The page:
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Sinking like a stone

I have seen this idiom for the first time today. thefreedictionary says it means "To fail completely"; is it common to use it in daily conversation and why in the example below it is written, "England sink.." and not "England sinks..". Can we use both forms in such structure?

I MAY be going against the grain of public opinion, but I sincerely hope England sink like a stone at the European Championships.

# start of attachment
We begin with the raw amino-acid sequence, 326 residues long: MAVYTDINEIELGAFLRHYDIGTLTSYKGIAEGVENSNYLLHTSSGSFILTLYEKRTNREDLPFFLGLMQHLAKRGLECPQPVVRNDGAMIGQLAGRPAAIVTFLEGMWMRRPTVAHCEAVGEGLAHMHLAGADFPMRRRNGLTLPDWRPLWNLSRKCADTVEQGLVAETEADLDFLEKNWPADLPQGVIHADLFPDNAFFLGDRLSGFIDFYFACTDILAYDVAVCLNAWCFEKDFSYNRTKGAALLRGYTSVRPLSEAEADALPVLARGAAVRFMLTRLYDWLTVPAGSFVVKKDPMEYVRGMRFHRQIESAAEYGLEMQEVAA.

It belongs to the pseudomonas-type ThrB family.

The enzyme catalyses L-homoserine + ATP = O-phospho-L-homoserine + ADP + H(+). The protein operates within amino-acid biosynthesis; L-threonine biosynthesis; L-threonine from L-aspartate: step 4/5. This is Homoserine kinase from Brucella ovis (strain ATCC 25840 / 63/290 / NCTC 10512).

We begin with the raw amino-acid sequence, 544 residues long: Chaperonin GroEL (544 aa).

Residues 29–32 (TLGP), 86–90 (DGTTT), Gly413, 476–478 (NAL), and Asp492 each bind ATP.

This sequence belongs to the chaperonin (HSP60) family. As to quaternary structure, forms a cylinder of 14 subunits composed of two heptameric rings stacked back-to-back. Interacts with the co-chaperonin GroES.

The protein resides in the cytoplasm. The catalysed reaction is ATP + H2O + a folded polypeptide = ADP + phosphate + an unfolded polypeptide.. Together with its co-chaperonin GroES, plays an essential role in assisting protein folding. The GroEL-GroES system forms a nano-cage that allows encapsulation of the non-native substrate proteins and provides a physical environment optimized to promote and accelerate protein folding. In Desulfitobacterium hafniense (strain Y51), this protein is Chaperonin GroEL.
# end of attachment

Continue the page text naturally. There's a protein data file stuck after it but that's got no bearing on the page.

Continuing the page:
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up vote 4 down vote accepted

Yes, it is fairly common. It's hope England sink because in British English the names of sports teams can be treated as plurals.

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You are a great opportunity for this forum. Even before reading your profile I was expecting you to be a teacher. Thank you so much for your effort and patience. – Hatef Feb 5 '14 at 12:04
That's most kind. Thank you. – Barrie England Feb 5 '14 at 12:13

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